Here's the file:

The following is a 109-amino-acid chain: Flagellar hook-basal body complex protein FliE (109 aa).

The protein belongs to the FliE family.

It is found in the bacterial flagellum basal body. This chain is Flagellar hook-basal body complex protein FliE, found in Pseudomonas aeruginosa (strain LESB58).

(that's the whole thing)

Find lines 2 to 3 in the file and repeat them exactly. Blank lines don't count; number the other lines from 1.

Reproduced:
The protein belongs to the FliE family.

It is found in the bacterial flagellum basal body. This chain is Flagellar hook-basal body complex protein FliE, found in Pseudomonas aeruginosa (strain LESB58).